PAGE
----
Sir John Hegarty, one of the most celebrated advertising giants in the world addressed a jam-packed auditorium at the Zuri White Sands. The BBH veteran in his own unique way got the crowd applauding as he exhibited several successful award winning campaigns. He also spoke about technology advancement of the last decade – a phenomenon that has changed advertising from primarily being traditional media led to more of an integrated model. Hergarty, however, felt that traditional media was still very powerful and that technology would only help create the right impact.
He referred to the early nineties period when the US saw the sudden rise of the online business, followed by an unprecedented collapse. “Things have quite changed after that. We’ve come a long way, and technology has kind of proved to be a storm that’s hit the communication industry, and the way that’s happened is phenomenal. If the past decade was about technology and innovation, the next 10 years in that sense will be more profound – we will see greater use of technology that will aid creativity.”
Casting his mind back to the early nineties, when the technology had revolution started, he noted that people talked about new things and everything that was old, was seen as wrong thing to do. “That’s a danger,” he said, referring to that thought process, and added, “Earlier, the brands were always looking to move up – exclusivity was very much the pattern of the business. However, now the business has become more risky, we see more ups and downs; the challenge lies in responding well to different situations.”
On the impact of social media with the consumer becoming more powerful than he was before, Hegarty pointed out, “Consumer was always in control. The buying decisions were always their prerogative since they have the money. What the consumers can now do is they can switch you off.”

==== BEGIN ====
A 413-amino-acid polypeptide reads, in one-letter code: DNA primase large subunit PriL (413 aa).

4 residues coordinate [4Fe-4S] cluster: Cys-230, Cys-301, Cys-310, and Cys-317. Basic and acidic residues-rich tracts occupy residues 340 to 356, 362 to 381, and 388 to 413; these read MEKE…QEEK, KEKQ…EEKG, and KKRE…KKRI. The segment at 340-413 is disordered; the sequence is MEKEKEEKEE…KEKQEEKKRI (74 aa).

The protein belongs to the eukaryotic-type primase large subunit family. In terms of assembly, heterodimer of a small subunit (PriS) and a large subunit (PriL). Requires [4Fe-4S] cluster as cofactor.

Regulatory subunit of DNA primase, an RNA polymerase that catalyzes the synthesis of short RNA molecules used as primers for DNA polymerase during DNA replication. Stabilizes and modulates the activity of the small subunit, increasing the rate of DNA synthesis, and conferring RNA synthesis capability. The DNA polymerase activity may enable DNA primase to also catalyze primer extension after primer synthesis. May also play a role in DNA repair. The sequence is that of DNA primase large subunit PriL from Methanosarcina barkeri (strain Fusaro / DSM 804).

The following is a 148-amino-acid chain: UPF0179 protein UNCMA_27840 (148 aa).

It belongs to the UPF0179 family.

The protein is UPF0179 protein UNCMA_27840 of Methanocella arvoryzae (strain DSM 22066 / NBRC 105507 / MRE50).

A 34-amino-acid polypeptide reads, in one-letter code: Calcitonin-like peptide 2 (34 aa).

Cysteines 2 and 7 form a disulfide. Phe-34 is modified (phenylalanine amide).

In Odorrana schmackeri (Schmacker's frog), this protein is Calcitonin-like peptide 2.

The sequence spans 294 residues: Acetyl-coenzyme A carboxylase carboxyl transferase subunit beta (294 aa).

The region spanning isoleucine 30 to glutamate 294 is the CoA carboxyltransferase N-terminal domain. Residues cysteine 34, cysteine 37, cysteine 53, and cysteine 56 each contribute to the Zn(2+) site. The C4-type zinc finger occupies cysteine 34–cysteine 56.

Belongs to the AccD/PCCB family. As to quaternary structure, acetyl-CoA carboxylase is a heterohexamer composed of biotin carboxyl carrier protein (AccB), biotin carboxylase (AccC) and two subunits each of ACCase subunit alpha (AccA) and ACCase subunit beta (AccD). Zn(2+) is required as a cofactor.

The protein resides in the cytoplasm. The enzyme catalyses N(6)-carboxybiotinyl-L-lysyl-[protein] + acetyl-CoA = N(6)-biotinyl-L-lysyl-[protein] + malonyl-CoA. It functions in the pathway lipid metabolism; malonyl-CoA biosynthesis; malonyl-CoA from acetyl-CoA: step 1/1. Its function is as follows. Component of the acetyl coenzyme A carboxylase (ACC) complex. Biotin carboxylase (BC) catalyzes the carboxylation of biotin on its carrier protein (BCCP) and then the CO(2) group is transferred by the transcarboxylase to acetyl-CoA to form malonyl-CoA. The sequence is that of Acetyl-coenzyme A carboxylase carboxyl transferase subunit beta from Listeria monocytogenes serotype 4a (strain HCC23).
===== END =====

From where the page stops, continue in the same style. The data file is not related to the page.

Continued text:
Hegarty moved on to explaining the power of fame in advertising. “Fame is fundamentally important. At BBH, we look at Fame and Persuasion as important elements in the process of brand building. Fame protects margins, allows premium pricing and relieves competitive pressures. Without Fame, you can’t really build a brand.” Further elaborating on what made brands famous, he said that leadership, innovation and heritage were factors that led to fame.
He stressed that one should not confuse Promotion with Persuasion. “Your function is not just to promote, but it’s also persuading,” he stressed.
A million dollar question that he raised was one that was pertinent in this competitive era – Do you as a brand want to be a leader or a follower? He noted that a lot of brands were actually followers right from the beginning. “To achieve leadership, it requires an altogether approach and value system,” he said.
Hegarty showcased award winning works on brands such as X-Box, Barclays, Johnnie Walker, and Yeo Valley, to name a few. He demonstrated how traditional media, combined with social media, could bring about a revolution for the brand.